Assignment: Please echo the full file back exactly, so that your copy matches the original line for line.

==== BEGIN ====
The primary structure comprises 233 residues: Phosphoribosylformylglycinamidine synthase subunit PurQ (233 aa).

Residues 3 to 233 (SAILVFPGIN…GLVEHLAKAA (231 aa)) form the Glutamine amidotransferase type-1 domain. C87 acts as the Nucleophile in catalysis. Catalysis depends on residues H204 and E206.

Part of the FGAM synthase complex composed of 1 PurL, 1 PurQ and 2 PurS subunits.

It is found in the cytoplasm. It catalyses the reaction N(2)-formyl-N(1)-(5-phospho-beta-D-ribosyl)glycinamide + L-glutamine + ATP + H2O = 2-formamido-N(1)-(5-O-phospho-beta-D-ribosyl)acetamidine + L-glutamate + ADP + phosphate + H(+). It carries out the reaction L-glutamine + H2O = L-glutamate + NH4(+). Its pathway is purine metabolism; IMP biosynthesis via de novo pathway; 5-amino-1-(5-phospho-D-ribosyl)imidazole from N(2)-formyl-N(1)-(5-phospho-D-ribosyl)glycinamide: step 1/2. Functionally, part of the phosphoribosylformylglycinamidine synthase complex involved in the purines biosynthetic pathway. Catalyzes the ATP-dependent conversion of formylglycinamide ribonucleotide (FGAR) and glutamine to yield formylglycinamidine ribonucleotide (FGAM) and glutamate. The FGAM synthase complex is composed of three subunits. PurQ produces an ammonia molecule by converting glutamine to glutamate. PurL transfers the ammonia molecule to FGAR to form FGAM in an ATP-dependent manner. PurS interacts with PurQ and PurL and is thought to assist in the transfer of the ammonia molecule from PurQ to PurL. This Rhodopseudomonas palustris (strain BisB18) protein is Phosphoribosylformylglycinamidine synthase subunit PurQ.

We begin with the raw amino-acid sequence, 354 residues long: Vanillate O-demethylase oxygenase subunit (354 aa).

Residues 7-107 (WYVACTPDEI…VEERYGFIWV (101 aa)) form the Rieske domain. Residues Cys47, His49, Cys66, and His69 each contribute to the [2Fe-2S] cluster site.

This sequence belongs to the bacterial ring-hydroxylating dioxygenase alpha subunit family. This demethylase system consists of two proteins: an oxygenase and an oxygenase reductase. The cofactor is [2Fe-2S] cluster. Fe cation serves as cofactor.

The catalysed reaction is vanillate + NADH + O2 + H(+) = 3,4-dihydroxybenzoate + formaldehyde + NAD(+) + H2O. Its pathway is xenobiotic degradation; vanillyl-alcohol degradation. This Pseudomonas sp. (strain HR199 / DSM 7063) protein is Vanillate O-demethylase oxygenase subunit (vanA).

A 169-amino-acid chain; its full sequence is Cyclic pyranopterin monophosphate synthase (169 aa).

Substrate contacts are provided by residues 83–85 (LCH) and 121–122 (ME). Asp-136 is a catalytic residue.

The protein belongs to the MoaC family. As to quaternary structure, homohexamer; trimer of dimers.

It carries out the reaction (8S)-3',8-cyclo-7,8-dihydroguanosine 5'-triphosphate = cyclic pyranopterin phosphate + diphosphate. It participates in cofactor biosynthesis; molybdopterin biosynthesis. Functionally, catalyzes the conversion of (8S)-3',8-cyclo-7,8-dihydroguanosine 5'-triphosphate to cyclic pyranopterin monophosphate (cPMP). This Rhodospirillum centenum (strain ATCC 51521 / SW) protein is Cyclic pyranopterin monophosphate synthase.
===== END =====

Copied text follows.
The primary structure comprises 233 residues: Phosphoribosylformylglycinamidine synthase subunit PurQ (233 aa).

Residues 3 to 233 (SAILVFPGIN…GLVEHLAKAA (231 aa)) form the Glutamine amidotransferase type-1 domain. C87 acts as the Nucleophile in catalysis. Catalysis depends on residues H204 and E206.

Part of the FGAM synthase complex composed of 1 PurL, 1 PurQ and 2 PurS subunits.

It is found in the cytoplasm. It catalyses the reaction N(2)-formyl-N(1)-(5-phospho-beta-D-ribosyl)glycinamide + L-glutamine + ATP + H2O = 2-formamido-N(1)-(5-O-phospho-beta-D-ribosyl)acetamidine + L-glutamate + ADP + phosphate + H(+). It carries out the reaction L-glutamine + H2O = L-glutamate + NH4(+). Its pathway is purine metabolism; IMP biosynthesis via de novo pathway; 5-amino-1-(5-phospho-D-ribosyl)imidazole from N(2)-formyl-N(1)-(5-phospho-D-ribosyl)glycinamide: step 1/2. Functionally, part of the phosphoribosylformylglycinamidine synthase complex involved in the purines biosynthetic pathway. Catalyzes the ATP-dependent conversion of formylglycinamide ribonucleotide (FGAR) and glutamine to yield formylglycinamidine ribonucleotide (FGAM) and glutamate. The FGAM synthase complex is composed of three subunits. PurQ produces an ammonia molecule by converting glutamine to glutamate. PurL transfers the ammonia molecule to FGAR to form FGAM in an ATP-dependent manner. PurS interacts with PurQ and PurL and is thought to assist in the transfer of the ammonia molecule from PurQ to PurL. This Rhodopseudomonas palustris (strain BisB18) protein is Phosphoribosylformylglycinamidine synthase subunit PurQ.

We begin with the raw amino-acid sequence, 354 residues long: Vanillate O-demethylase oxygenase subunit (354 aa).

Residues 7-107 (WYVACTPDEI…VEERYGFIWV (101 aa)) form the Rieske domain. Residues Cys47, His49, Cys66, and His69 each contribute to the [2Fe-2S] cluster site.

This sequence belongs to the bacterial ring-hydroxylating dioxygenase alpha subunit family. This demethylase system consists of two proteins: an oxygenase and an oxygenase reductase. The cofactor is [2Fe-2S] cluster. Fe cation serves as cofactor.

The catalysed reaction is vanillate + NADH + O2 + H(+) = 3,4-dihydroxybenzoate + formaldehyde + NAD(+) + H2O. Its pathway is xenobiotic degradation; vanillyl-alcohol degradation. This Pseudomonas sp. (strain HR199 / DSM 7063) protein is Vanillate O-demethylase oxygenase subunit (vanA).

A 169-amino-acid chain; its full sequence is Cyclic pyranopterin monophosphate synthase (169 aa).

Substrate contacts are provided by residues 83–85 (LCH) and 121–122 (ME). Asp-136 is a catalytic residue.

The protein belongs to the MoaC family. As to quaternary structure, homohexamer; trimer of dimers.

It carries out the reaction (8S)-3',8-cyclo-7,8-dihydroguanosine 5'-triphosphate = cyclic pyranopterin phosphate + diphosphate. It participates in cofactor biosynthesis; molybdopterin biosynthesis. Functionally, catalyzes the conversion of (8S)-3',8-cyclo-7,8-dihydroguanosine 5'-triphosphate to cyclic pyranopterin monophosphate (cPMP). This Rhodospirillum centenum (strain ATCC 51521 / SW) protein is Cyclic pyranopterin monophosphate synthase.